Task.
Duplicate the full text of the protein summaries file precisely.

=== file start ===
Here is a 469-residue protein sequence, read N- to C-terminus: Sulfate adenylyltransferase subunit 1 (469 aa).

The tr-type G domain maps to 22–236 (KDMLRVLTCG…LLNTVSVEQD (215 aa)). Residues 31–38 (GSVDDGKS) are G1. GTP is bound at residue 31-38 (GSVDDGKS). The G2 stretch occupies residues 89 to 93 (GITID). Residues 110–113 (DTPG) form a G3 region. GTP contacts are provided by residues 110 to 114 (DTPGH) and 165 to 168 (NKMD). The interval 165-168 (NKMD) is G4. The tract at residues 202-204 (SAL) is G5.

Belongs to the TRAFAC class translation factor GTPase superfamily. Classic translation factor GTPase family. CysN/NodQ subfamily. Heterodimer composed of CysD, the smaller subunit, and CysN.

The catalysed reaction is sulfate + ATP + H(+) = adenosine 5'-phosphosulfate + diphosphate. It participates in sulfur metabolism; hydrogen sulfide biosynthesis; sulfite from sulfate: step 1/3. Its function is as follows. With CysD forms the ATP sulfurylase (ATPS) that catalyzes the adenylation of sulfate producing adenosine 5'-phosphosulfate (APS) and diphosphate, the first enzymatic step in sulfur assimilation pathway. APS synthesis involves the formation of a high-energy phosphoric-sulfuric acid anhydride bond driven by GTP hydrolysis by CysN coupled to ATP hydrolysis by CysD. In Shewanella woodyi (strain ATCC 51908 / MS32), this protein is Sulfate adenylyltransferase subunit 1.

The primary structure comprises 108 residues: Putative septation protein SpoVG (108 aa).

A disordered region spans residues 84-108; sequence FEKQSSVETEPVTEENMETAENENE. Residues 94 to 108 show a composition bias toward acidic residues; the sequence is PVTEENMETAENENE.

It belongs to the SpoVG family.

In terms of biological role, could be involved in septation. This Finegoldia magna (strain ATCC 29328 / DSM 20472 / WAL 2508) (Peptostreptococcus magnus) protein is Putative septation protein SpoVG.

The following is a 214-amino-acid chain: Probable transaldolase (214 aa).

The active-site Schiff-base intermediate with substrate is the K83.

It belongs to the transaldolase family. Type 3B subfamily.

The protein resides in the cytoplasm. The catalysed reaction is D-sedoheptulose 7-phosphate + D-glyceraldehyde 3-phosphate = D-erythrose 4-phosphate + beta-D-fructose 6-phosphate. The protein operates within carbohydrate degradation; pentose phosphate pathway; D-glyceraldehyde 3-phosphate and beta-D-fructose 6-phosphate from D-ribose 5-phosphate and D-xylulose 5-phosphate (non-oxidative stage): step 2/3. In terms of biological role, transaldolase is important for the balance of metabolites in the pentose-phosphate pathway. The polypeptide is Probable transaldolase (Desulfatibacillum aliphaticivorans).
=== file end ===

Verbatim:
Here is a 469-residue protein sequence, read N- to C-terminus: Sulfate adenylyltransferase subunit 1 (469 aa).

The tr-type G domain maps to 22–236 (KDMLRVLTCG…LLNTVSVEQD (215 aa)). Residues 31–38 (GSVDDGKS) are G1. GTP is bound at residue 31-38 (GSVDDGKS). The G2 stretch occupies residues 89 to 93 (GITID). Residues 110–113 (DTPG) form a G3 region. GTP contacts are provided by residues 110 to 114 (DTPGH) and 165 to 168 (NKMD). The interval 165-168 (NKMD) is G4. The tract at residues 202-204 (SAL) is G5.

Belongs to the TRAFAC class translation factor GTPase superfamily. Classic translation factor GTPase family. CysN/NodQ subfamily. Heterodimer composed of CysD, the smaller subunit, and CysN.

The catalysed reaction is sulfate + ATP + H(+) = adenosine 5'-phosphosulfate + diphosphate. It participates in sulfur metabolism; hydrogen sulfide biosynthesis; sulfite from sulfate: step 1/3. Its function is as follows. With CysD forms the ATP sulfurylase (ATPS) that catalyzes the adenylation of sulfate producing adenosine 5'-phosphosulfate (APS) and diphosphate, the first enzymatic step in sulfur assimilation pathway. APS synthesis involves the formation of a high-energy phosphoric-sulfuric acid anhydride bond driven by GTP hydrolysis by CysN coupled to ATP hydrolysis by CysD. In Shewanella woodyi (strain ATCC 51908 / MS32), this protein is Sulfate adenylyltransferase subunit 1.

The primary structure comprises 108 residues: Putative septation protein SpoVG (108 aa).

A disordered region spans residues 84-108; sequence FEKQSSVETEPVTEENMETAENENE. Residues 94 to 108 show a composition bias toward acidic residues; the sequence is PVTEENMETAENENE.

It belongs to the SpoVG family.

In terms of biological role, could be involved in septation. This Finegoldia magna (strain ATCC 29328 / DSM 20472 / WAL 2508) (Peptostreptococcus magnus) protein is Putative septation protein SpoVG.

The following is a 214-amino-acid chain: Probable transaldolase (214 aa).

The active-site Schiff-base intermediate with substrate is the K83.

It belongs to the transaldolase family. Type 3B subfamily.

The protein resides in the cytoplasm. The catalysed reaction is D-sedoheptulose 7-phosphate + D-glyceraldehyde 3-phosphate = D-erythrose 4-phosphate + beta-D-fructose 6-phosphate. The protein operates within carbohydrate degradation; pentose phosphate pathway; D-glyceraldehyde 3-phosphate and beta-D-fructose 6-phosphate from D-ribose 5-phosphate and D-xylulose 5-phosphate (non-oxidative stage): step 2/3. In terms of biological role, transaldolase is important for the balance of metabolites in the pentose-phosphate pathway. The polypeptide is Probable transaldolase (Desulfatibacillum aliphaticivorans).